The target has total cover from the attack
The Core Rulebook doesn't cover this exact situation very well. As you say, you can draw lines parallel to, but not passing through, the wall. So it is possible this only provides cover, not total cover. My ruling is that the wall provides total cover in this situation and I will justify my reasons for it.
RAW Support from the Hero's Handbook
There is a diagram on page 57 of the Hero's Handbook (from the Beginner's Box) that covers this exact situation. I will try to translate their pretty diagram here:
........ * = Wall
N 2....... . = Open Space
W E *TT***3. 1,2,3 = Attacker Number
S *TT****. T = Target
Paraphrasing their annotations for each attack.
- Target does not have cover from attacker 1
- Target has cover from attacker 2 because at least one line passes through the wall.
- The target has total cover from attacker 3
Attacker 3 in this scenario is identical to your example. The book goes on to state the following about total cover:
If you are completely hidden behind a wall or other obstacle, enemies can't attack you. If every imaginary line you can draw from your corner to the enemy's corner goes through the cover, you have total cover from that enemy and you can't attack each other.
Now you could argue that the Beginner's Box is an overly simplified version of the rules and it doesn't apply to the full game. It does use very similar wording about the imaginary lines from corners however, and it is intended to serve as an introduction to the core rules. So it is certainly RAI for this situation to provide total cover even if RAW is slightly unclear.
RAW Support from D&D 3.5
3.5 edition D&D is the immediate predecessor to Pathfinder and its ruleset is mostly compatible. In the Player's Handbook for 3.5e on page 139 we have the following text (emphasis mine):
Two creatures can see each other if they can trace at least one clear straight line from any part of one creature’s space to any part of the other creature’s space. The line is clear if it doesn’t cross or even touch squares that block line of sight.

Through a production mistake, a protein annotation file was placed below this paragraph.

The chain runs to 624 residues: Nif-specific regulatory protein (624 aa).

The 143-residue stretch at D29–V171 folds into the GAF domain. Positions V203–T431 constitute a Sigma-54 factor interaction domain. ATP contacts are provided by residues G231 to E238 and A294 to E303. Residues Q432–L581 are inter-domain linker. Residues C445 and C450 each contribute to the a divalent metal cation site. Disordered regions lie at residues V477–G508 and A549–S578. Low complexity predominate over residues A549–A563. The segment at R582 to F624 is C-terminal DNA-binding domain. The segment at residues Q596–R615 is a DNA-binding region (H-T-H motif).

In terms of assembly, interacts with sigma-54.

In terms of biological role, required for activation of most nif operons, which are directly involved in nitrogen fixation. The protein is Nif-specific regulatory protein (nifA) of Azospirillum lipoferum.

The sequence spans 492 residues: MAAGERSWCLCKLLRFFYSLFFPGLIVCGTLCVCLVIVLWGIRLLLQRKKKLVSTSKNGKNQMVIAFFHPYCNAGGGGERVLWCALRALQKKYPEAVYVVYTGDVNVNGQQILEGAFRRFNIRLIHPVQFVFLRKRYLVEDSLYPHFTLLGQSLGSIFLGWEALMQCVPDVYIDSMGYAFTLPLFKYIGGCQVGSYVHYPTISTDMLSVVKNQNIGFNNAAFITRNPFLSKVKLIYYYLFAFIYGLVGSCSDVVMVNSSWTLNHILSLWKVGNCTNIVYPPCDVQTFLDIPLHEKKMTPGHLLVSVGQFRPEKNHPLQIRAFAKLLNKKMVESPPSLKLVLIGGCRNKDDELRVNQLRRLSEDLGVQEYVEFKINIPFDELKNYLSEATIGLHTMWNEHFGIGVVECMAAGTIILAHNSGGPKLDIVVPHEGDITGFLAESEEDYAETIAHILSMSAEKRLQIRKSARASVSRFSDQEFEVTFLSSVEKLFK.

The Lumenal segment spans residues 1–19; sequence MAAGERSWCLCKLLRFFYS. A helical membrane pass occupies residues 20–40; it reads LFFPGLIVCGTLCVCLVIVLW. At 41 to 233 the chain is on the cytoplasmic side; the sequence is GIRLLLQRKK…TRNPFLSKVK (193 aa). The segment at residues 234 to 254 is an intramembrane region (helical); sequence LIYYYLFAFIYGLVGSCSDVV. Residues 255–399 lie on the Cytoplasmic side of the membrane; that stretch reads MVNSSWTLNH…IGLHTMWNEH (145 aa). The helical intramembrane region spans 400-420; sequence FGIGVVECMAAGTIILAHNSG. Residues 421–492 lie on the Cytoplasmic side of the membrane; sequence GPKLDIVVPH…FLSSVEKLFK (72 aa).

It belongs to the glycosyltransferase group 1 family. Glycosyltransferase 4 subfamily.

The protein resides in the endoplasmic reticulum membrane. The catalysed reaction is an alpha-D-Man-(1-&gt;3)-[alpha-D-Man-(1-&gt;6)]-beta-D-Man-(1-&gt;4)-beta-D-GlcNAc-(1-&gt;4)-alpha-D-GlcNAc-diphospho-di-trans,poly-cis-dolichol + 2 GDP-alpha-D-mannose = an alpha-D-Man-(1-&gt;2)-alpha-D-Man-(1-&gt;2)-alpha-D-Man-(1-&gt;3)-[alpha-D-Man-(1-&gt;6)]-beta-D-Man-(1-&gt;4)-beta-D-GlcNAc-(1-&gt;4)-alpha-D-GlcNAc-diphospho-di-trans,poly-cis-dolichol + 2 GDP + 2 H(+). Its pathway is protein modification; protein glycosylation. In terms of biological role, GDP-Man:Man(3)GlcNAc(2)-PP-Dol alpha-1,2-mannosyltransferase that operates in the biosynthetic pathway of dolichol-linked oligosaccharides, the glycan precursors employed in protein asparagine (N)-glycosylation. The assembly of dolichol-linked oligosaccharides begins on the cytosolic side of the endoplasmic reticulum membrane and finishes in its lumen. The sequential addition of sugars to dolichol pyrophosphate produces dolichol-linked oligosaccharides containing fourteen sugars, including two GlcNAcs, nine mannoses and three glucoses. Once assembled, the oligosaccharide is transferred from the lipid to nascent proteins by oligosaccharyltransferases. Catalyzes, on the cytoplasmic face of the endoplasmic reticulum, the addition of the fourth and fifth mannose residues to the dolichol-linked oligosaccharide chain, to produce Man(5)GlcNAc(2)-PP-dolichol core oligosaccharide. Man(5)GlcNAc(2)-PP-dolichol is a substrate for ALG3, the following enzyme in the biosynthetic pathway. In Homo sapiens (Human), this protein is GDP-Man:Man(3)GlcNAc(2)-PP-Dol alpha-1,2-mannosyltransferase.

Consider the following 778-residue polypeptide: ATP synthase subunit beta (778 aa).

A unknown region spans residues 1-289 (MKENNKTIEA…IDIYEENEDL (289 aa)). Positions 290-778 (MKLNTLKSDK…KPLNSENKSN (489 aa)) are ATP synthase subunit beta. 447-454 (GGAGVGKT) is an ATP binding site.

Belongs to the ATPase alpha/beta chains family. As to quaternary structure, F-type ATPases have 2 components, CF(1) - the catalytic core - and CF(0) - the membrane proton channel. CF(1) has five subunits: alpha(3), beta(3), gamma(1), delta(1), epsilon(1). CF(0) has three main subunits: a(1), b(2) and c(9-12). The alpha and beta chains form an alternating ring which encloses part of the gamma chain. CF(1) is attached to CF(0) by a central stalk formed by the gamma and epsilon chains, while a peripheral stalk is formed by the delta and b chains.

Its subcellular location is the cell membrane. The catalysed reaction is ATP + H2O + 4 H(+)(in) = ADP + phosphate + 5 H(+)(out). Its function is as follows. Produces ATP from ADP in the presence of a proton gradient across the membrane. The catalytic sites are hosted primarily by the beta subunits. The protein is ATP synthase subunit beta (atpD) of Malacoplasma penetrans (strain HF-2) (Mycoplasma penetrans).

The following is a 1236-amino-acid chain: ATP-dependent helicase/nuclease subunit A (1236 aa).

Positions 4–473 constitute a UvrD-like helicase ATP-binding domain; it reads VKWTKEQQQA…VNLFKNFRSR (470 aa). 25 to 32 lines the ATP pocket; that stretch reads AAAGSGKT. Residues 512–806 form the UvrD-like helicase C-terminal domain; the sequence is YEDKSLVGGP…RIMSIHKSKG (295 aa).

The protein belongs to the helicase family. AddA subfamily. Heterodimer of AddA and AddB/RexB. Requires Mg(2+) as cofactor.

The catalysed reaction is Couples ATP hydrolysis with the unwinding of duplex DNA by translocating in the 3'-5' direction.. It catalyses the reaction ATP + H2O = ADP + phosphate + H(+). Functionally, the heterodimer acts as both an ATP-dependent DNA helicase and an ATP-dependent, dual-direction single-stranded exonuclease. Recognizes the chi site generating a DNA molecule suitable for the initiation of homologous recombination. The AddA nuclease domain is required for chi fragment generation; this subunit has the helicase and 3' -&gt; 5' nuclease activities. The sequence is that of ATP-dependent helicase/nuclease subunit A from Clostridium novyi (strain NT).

The qualification that the lines cannot touch squares that block line of sight clears this up. Also note that this does not mean that the creatures have partial cover if they both move 1 square north. The rule is any part to any part not all parts to all parts. The lines can go diagonally to avoid touching the wall.
Thanks to HeyICanChan in the comments for this one.
My interpretation of Core Rulebook RAW
With the Core Rulebook RAW situation being unclear the best I can do it provide you with my interpretation of the rules. This entire situation hinges on the single line which runs from the north edge of the attack to the north edge of the target. The argument that this does not provide total cover it because the line passes by the cover but does not "cross" it.
I would argue that if a line could be consider to not "cross" cover by only passing along the intersection between the cover square and the next, then the line also does not intersect with the targets square by the same logic. Therefore the wall should provide total cover, is the creatures are considered to be filling their entire square so should the cover.
Use DM discretion
As there is no clear determination either way you can use some situational discretion. If the target is hiding around the corner, attempting to use the wall as cover they are unlikely to leave an arm or a leg sticking out. In that situation I would rule that the wall provides total cover. Conversely, if the target is ducking in and out of cover to fire back at the attacker then you could easily rule that it only provides cover not total cover.
Use logic and common sense to determine a ruling that feels right based on the situation. You mentioned in the comments that the Hero's Handbook example depicts a jagged wall that passes beyond the grid lines. That is the sort of thing you can use to help determine the correct ruling here. Perhaps jagged cave walls provide total cover where smooth castle bricks would not? However you rule is unlikely to make a major difference as the creatures can easily move slightly further into or out of cover to correct the situation.